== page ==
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Logo of jbcThe Journal of Biological Chemistry
 
J Biol Chem. 2013 December 27; 288(52): 36772.
PMCID: PMC3873536

Sugar-binding Specificity of the Receptor Langerin Affects Pathogen Entry into the Immune System♦

Common Polymorphisms in Human Langerin Change Specificity for Glycan Ligands

♦ See referenced article, J. Biol. Chem. 2013, 288, 36762–36771

A receptor called langerin lets pathogens enter the immune system as part of the body's adaptive immune response. The receptor, which is found on Langerhans cells, binds sugar molecules on the surfaces of pathogens such as HIV, the measles virus, and some species of yeast. In this Paper of the Week, a team led by Maureen Taylor at Imperial College London looked into how genetic variations in the human langerin gene affected the molecule's ability to bind to sugars. They demonstrated that two common and linked genetic variations altered langerin's sugar-binding specificity. For example, one genetic variation changed lysine to isoleucine in the sugar-binding site. Taylor and colleagues showed that “this amino acid change abolishes binding to oligosaccharides with terminal 6SO4-Gal and enhances binding to oligosaccharides with terminal GlcNAc residues.” The authors concluded that people with different forms of langerin may have different susceptibilities to pathogens.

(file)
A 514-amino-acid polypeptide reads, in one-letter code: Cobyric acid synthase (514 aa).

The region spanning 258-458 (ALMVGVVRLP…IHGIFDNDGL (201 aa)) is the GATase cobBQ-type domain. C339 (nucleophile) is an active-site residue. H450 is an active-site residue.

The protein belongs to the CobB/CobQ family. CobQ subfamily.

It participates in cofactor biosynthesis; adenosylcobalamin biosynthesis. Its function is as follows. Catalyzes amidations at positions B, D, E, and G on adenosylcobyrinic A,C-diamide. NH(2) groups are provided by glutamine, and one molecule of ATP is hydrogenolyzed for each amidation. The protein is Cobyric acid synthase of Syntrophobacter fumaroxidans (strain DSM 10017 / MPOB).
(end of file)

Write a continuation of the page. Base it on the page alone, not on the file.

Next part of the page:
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Mechanism of 6SO4-Gal binding by langerin. The langerin CRD bound to 6SO4-Galβ1–4GlcNAc. The protein is green, Ca2+ is orange, oxygen atoms are red, nitrogen atoms are blue, and the sulfur atom is gold.


Articles from The Journal of Biological Chemistry are provided here courtesy of American Society for Biochemistry and Molecular Biology